5. Lakbala, P.; Dindarloo, K. Physicians’ perception and attitude toward electronic medical record. Springerplus 2014, 3, 1–8. [Google Scholar] [CrossRef]
  6. Yoon-Flannery, K.; Zandieh, S.; Kuperman, G.; Langsam, D.; Hyman, D.; Kaushal, R. A qualitative analysis of an electronic health record (EHR) implementation in an academic ambulatory setting. Inform. Prim. Care 2008, 16, 277–284. [Google Scholar] [CrossRef] [PubMed]
  7. Bowen, W. The puny payoff from office computers. In Computers in the Human Context: Information Technology, Productivity, and People; MIT Press: Cambridge, MA, USA, 1989; pp. 267–271. [Google Scholar]
  8. Ajzen, I.; Fishbein, M. Understanding Attitudes and Predicting Social Behaviour, 1st ed.; Prentice-Hall: Englewood Cliffs, NJ, USA, 1980. [Google Scholar]
  9. Ajzen, I. The theory of planned behavior. Organ. Behav. Hum. Decis. Process 1991, 50, 179–211. [Google Scholar] [CrossRef]
  10. Davis, F.D.; Bagozzi, R.; Warshaw, P.R. User acceptance of computer technology: A comparison of two theoretical models. Manag. Sci. 1989, 35, 982–1003. [Google Scholar] [CrossRef]
  11. Venkatesh, V.; Morris, M.G.; Davis, G.B.; Davis, F.D. User acceptance of information technology: Toward a unified view. Manag. Inf. Syst. Q. 2003, 27, 425–478. [Google Scholar] [CrossRef]
  12. Abu-Dalbouh, H. A questionnaire approach based on the technology acceptance model for mobile tracking on patient progress applications. J. Comput. Sci. 2013, 9, 763–770. [Google Scholar] [CrossRef]
  13. Kijsanayotin, B.; Pannarunothai, S.; Speedie, S.M. Factors influencing health information technology adoption in Thailand’s community health centers: Applying the UTAUT model. Int. J. Med. Inform. 2009, 78, 404–416. [Google Scholar] [CrossRef]
  14. Mohd, H.; Mastura, S.; Mohamad, S. Acceptance Model of Electronic Medical Record. J. Adv. Inf. Manag. Stud. 2005, 2, 75–92. [Google Scholar]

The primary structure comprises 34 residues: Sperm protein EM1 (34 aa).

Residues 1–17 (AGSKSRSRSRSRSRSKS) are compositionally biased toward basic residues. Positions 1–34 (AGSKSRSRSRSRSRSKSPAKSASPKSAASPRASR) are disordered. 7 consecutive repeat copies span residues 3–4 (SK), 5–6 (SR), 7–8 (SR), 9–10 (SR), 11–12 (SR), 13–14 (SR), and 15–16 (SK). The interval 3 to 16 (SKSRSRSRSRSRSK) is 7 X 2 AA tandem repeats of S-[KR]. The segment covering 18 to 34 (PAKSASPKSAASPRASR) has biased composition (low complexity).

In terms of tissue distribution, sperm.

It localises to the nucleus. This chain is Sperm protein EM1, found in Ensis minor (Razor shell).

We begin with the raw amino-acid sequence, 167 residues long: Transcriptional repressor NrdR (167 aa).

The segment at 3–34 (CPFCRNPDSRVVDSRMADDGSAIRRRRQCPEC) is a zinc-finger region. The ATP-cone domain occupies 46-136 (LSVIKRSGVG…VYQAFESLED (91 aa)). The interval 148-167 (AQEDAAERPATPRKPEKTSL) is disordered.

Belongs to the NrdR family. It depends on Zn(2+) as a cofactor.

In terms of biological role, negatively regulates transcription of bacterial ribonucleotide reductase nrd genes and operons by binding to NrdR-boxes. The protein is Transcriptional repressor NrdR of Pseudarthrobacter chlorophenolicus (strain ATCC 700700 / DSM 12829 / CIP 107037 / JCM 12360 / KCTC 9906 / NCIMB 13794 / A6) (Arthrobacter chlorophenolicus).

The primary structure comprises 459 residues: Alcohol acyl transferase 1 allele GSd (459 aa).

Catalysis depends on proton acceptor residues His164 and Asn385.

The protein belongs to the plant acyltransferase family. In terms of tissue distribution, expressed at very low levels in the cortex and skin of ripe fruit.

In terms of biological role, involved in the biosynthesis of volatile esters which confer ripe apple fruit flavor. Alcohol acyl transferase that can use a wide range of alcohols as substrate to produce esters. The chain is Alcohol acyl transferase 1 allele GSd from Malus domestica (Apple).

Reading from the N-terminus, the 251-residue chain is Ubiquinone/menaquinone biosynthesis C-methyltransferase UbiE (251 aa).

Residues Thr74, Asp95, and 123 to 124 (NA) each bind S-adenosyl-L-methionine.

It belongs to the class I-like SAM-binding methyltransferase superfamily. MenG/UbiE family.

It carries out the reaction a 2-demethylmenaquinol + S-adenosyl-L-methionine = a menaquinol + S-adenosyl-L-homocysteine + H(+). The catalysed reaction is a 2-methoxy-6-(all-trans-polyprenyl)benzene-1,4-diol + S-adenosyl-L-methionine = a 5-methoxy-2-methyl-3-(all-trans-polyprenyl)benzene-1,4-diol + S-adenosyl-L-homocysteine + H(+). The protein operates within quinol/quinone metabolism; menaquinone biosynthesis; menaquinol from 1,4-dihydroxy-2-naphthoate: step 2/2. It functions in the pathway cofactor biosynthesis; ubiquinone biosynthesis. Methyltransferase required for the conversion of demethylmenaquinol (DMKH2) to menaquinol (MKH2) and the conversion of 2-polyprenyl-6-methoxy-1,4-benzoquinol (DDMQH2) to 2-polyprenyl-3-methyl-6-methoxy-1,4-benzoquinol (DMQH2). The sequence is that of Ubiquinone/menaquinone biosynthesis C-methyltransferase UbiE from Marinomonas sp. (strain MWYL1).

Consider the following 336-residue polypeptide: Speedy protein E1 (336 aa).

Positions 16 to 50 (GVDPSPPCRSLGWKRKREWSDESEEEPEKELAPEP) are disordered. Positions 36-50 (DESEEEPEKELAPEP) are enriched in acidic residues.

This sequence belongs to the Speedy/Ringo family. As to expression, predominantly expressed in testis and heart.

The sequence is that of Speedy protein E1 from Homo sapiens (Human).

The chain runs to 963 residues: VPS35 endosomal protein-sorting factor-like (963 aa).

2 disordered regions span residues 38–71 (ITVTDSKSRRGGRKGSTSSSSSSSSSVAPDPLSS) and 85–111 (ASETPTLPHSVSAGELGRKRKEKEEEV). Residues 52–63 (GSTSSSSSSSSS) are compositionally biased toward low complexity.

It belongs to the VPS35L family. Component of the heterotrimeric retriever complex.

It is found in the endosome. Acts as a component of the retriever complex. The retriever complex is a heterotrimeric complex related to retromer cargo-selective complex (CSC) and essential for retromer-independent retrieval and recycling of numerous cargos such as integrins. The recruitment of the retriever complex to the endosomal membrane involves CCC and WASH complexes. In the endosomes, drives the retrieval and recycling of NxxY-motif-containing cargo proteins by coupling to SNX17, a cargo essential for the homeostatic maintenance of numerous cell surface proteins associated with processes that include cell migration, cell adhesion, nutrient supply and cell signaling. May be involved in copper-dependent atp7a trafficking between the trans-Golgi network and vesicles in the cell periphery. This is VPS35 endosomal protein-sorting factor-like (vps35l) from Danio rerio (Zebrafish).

15. Davis, F.D. Perceived usefulness, perceived ease of use, and user acceptance of information technology. MIS Q. Manag. Inf. Syst. 1989, 13, 319–339. [Google Scholar] [CrossRef]
  16. Chuttur, M.Y. Overview of the technology acceptance model: Origins, developments and future directions. Work. Pap. Inf. Syst. 2009, 9, 9–37. [Google Scholar]
  17. Van Der Meijden, M.J.; Tange, H.J.; Troost, J.; Hasman, A. Determinants of success of inpatient clinical information systems: A literature review. J. Am. Med. Inform. Assoc. 2003, 10, 235–243. [Google Scholar] [CrossRef]
  18. Meyerhoefer, C.D.; Sherer, S.A.; Deily, M.E.; Chou, S.-Y.; Guo, X.; Chen, J. Provider and patient satisfaction with the integration of ambulatory and hospital EHR systems. J. Am. Med. Inform. Assoc. 2018, 25, 1054–1063. [Google Scholar] [CrossRef] [PubMed]
  19. Pirtle, C.; Reeder, R.; Lehmann, C.; Unertl, K.; Lorenzi, N. Physician Perspectives on Training for an EHR Implementation. Stud. Health Technol. Inform. 2019, 264, 1318–1322. [Google Scholar]
  20. Wilkins, M. Factors Influencing Acceptance of Electronic Health Records in Hospitals. Perspect. Health Inf. Manag. 2009, 6, 1f. [Google Scholar] [PubMed]
  21. Simon, S.R.; Kaushal, R.; Cleary, P.D.; Jenter, C.A.; Volk, L.A.; Poon, E.G. Correlates of Electronic Health Record Adoption in Office Practices: A Statewide Survey. J. Am. Med. Inform. Assoc. 2007, 14, 110–117. [Google Scholar] [CrossRef]
  22. Ng Cheng San, A.; Johnn Yee, C. The Modified Technology Acceptance Model for Private Clinical Physicians: A Case Study in Malaysia, Penang. Int. J. Acad. Res. Bus. Soc. Sci. 2013, 3, 380. [Google Scholar]
  23. Abdekhoda, M.; Ahmadi, M. Information technology acceptance in health information management. Methods Inf. Med. 2014, 53, 14–20. [Google Scholar] [CrossRef] [PubMed]
  24. Ludwick, D.A.; Doucette, J. Adopting electronic medical records in primary care: Lessons learned from health information systems implementation experience in seven countries. Int. J. Med Inform. 2009, 78, L22–L31. [Google Scholar] [CrossRef] [PubMed]
  25. Bloom, M.V.; Huntington, M.K. Faculty, resident, and clinic staff’s evaluation of the effects of EHR implementation. Fam. Med. 2010, 42, 562. [Google Scholar] [PubMed]
  26. Petkovic, M.; Lukic, J. Uticaj informacione tehnologije na dizajn organizacije: Primer organizacije u zdravstvu. Sociologija 2013, 55, 439–460. [Google Scholar] [CrossRef]